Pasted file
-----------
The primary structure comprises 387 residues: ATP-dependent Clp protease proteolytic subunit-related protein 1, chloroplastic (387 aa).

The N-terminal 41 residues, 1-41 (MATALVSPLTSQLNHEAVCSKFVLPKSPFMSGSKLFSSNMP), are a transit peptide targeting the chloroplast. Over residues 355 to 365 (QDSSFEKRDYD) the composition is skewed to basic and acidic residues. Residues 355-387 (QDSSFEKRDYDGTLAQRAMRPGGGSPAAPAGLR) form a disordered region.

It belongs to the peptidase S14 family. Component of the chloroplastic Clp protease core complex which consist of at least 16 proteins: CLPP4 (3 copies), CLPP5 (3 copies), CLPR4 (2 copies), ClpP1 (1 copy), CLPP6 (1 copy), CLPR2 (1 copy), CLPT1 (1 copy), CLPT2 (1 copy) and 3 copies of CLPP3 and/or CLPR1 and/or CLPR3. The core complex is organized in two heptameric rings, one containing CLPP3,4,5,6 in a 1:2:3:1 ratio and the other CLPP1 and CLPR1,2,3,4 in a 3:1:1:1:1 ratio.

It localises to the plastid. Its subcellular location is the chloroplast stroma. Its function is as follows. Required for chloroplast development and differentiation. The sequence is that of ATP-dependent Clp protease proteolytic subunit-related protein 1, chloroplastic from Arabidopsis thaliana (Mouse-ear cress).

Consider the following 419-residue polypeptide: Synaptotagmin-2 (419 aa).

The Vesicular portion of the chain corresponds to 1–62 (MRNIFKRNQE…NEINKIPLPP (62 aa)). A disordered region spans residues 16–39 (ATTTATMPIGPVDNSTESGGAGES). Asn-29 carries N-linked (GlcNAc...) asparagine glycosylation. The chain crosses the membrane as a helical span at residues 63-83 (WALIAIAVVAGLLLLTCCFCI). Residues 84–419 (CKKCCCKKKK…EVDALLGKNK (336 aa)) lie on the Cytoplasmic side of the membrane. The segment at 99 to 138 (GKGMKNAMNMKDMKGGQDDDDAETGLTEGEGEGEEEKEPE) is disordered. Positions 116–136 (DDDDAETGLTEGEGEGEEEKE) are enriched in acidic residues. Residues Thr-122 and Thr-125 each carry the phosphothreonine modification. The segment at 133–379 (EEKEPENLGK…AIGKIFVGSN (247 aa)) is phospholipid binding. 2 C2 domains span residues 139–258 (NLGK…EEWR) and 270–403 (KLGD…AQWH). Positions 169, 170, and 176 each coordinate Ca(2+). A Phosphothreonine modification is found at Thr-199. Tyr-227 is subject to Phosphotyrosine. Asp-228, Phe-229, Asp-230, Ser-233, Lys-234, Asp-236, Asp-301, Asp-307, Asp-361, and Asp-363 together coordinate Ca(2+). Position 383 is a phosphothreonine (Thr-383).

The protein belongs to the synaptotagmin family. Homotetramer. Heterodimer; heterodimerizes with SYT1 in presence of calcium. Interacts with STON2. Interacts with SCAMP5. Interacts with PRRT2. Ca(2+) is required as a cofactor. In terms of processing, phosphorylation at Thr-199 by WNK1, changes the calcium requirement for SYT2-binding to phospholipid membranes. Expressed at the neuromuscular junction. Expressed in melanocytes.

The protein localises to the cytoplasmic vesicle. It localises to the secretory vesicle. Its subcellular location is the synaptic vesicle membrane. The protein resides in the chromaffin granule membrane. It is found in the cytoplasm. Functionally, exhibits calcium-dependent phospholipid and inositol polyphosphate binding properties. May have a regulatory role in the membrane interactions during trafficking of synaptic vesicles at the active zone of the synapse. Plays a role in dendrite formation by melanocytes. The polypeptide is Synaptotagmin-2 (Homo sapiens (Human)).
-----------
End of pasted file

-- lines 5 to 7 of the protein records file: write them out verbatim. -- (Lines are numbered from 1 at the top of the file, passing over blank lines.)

Consider the following 419-residue polypeptide: Synaptotagmin-2 (419 aa).

The Vesicular portion of the chain corresponds to 1–62 (MRNIFKRNQE…NEINKIPLPP (62 aa)). A disordered region spans residues 16–39 (ATTTATMPIGPVDNSTESGGAGES). Asn-29 carries N-linked (GlcNAc...) asparagine glycosylation. The chain crosses the membrane as a helical span at residues 63-83 (WALIAIAVVAGLLLLTCCFCI). Residues 84–419 (CKKCCCKKKK…EVDALLGKNK (336 aa)) lie on the Cytoplasmic side of the membrane. The segment at 99 to 138 (GKGMKNAMNMKDMKGGQDDDDAETGLTEGEGEGEEEKEPE) is disordered. Positions 116–136 (DDDDAETGLTEGEGEGEEEKE) are enriched in acidic residues. Residues Thr-122 and Thr-125 each carry the phosphothreonine modification. The segment at 133–379 (EEKEPENLGK…AIGKIFVGSN (247 aa)) is phospholipid binding. 2 C2 domains span residues 139–258 (NLGK…EEWR) and 270–403 (KLGD…AQWH). Positions 169, 170, and 176 each coordinate Ca(2+). A Phosphothreonine modification is found at Thr-199. Tyr-227 is subject to Phosphotyrosine. Asp-228, Phe-229, Asp-230, Ser-233, Lys-234, Asp-236, Asp-301, Asp-307, Asp-361, and Asp-363 together coordinate Ca(2+). Position 383 is a phosphothreonine (Thr-383).

The protein belongs to the synaptotagmin family. Homotetramer. Heterodimer; heterodimerizes with SYT1 in presence of calcium. Interacts with STON2. Interacts with SCAMP5. Interacts with PRRT2. Ca(2+) is required as a cofactor. In terms of processing, phosphorylation at Thr-199 by WNK1, changes the calcium requirement for SYT2-binding to phospholipid membranes. Expressed at the neuromuscular junction. Expressed in melanocytes.